As we studied the pellets from a safe distance, Liam appeared. His arrival ended our platypus spotting session. We had seen paths through the pond weed and poo on a rock. Over the next three mornings they remained our platypus spotting highlights. Considering how difficult a platypus is to see in the wild, we felt we’d been as successful as we were likely to be.
Book a Tour : Go with the experts on a Nocturnal Rainforest Tour
Let’s try a Cassowary
The possibility of sighting a platypus was really a bonus. The main game for us was seeing a cassowary. A couple of weeks later we were in Mission Beach visiting Nat’s cousin. Encouragingly, the town is located on the ‘Cassowary Coast’. But the name of the region was just the first positive sign.
There are dozens of street signs around Mission Beach to prepare you for a cassowary encounter. There were signs where cassowaries cross the road. Signs showing the problems that hitting one with a car will cause. There were also signs explaining that these collisions are a major cause of cassowary death. We felt like we’d be seeing cassowaries on every street corner.
As our host Mandy drove us around Mission Beach she showed us where the birds had been recently spotted. She pointed out shops they had been chased out of. We heard stories of them being moved on from backyards. For days we were on the edge of our seat waiting to see one. But it didn’t happen. We started to wonder if the signs were just a tourist hoax.
On our final day in Mission Beach we visited Lacey Creek – a lush rain forest park and supposed home to cassowaries. We walked along paths listening for the sound of cassowary movement. A couple of times Mandy had us stand still and quiet (platypus style…). We’d stop and strain to hear a cassowary making its way through the forest.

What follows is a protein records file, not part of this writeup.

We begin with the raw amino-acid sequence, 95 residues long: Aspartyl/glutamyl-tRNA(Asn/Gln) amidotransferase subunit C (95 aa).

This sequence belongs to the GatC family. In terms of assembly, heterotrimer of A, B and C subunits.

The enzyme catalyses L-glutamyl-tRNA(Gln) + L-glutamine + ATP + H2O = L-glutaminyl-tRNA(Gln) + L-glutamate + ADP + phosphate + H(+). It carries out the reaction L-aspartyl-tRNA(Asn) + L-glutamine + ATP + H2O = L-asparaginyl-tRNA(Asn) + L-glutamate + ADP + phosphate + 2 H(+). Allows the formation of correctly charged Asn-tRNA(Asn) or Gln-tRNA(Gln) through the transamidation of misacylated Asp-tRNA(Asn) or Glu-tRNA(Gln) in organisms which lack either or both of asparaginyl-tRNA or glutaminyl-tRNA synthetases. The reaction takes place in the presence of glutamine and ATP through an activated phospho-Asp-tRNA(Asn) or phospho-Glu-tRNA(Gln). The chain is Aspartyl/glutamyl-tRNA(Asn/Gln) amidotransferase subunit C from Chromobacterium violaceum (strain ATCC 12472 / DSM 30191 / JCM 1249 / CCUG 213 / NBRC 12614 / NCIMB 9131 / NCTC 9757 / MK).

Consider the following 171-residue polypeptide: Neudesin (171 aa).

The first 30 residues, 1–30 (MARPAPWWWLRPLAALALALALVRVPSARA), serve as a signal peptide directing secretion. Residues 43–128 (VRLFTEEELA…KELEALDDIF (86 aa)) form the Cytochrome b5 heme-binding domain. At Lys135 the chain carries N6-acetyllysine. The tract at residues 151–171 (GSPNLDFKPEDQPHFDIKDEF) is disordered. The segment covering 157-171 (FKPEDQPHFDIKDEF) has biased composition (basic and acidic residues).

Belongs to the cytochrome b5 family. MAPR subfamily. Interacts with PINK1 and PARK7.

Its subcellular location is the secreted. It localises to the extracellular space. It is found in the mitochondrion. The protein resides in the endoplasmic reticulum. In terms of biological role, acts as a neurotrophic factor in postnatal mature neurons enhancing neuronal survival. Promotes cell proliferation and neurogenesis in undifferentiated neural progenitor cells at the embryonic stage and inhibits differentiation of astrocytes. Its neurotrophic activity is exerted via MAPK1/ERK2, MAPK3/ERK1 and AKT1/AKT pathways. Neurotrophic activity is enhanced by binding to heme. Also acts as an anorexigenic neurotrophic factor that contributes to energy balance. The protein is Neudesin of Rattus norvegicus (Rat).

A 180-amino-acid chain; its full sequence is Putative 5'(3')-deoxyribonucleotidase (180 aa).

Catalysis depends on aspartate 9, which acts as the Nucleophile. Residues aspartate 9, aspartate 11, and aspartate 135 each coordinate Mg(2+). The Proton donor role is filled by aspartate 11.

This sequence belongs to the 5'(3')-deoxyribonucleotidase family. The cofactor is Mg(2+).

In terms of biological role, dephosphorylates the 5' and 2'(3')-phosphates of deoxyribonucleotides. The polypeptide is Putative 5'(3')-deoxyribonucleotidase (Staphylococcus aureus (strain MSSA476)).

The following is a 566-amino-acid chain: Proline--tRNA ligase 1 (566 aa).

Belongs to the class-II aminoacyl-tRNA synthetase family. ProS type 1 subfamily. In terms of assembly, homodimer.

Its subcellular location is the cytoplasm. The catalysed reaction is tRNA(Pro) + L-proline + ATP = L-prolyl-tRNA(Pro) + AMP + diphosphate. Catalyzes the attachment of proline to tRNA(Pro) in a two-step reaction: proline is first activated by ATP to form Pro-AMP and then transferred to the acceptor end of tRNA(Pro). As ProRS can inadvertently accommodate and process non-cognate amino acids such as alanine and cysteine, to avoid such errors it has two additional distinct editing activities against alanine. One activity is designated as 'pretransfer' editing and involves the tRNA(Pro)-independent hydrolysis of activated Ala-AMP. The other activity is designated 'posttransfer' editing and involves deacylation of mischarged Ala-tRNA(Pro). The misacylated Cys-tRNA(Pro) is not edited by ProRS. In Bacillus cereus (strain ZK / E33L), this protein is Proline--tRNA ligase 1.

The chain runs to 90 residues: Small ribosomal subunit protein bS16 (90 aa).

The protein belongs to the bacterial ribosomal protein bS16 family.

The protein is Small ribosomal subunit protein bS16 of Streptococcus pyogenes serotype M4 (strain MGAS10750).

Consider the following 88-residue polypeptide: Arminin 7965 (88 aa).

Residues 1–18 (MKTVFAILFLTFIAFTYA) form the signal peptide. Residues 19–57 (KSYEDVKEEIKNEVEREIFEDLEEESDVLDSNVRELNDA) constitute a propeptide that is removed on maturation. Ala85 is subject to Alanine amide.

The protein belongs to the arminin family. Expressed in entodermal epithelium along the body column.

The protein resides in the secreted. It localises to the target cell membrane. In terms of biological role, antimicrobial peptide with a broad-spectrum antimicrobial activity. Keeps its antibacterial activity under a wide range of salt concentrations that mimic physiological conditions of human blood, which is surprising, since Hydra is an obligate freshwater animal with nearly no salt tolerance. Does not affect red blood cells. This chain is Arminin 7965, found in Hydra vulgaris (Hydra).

We couldn’t believe something six feet tall, weighing fifty kilograms, with a bright blue neck could be heard but not seen. We stayed for as long as we could before it started to rain. Then, as we were running to the car, we had a sighting.
Book Tickets : See Cassowaries at Port Douglas Wildlife Habitat
It wasn’t the sighting we had been hoping for, but it was one we were familiar with. We spotted a pile of poo. Mandy told us it was from a cassowary because of the tell-tale marble sized seeds it contained. I decided to accept her expert judgement and took a photo of it.
We knew we weren’t the best nature spotters. Sometimes we put it down to the curse of the wildlife gods, other times to our poor planning. Either way, it was a bit of a low point when we realised Poo was fast becoming a substitute for seeing the thing we were looking for.
We finally saw a cassowary at Australia Zoo but took less satisfaction from seeing it than we should have. On the upside, at least we could say we had seen a cassowary in Queensland.
Read More : Wildlife Encouters in Queensland
We loved Lake Tinaroo Holiday Park. After four months travelling in northern Australia, we lapped up the green and cool. The facilities were great, and the kids gave the bouncy pillow the thumbs up. Lake Tinaroo is just a stone’s throw away and it’s the perfect base for exploring the region.
- Guided wildlife–spotting tour of Atherton Tablelands rainforest
- Follow interpretive rainforest walking trails to see native wildlife in their natural environment
- Look for animals such as the shy platypus, Lumholtz tree kangaroos, and tree frogs
- Enjoy afternoon tea at Lake Barrine, a natural volcanic crater lake
- Go platypus spotting at dusk
- Enjoy dinner at a country restaurant
- Small-group tour with a maximum of 11 participants provides a more intimate experience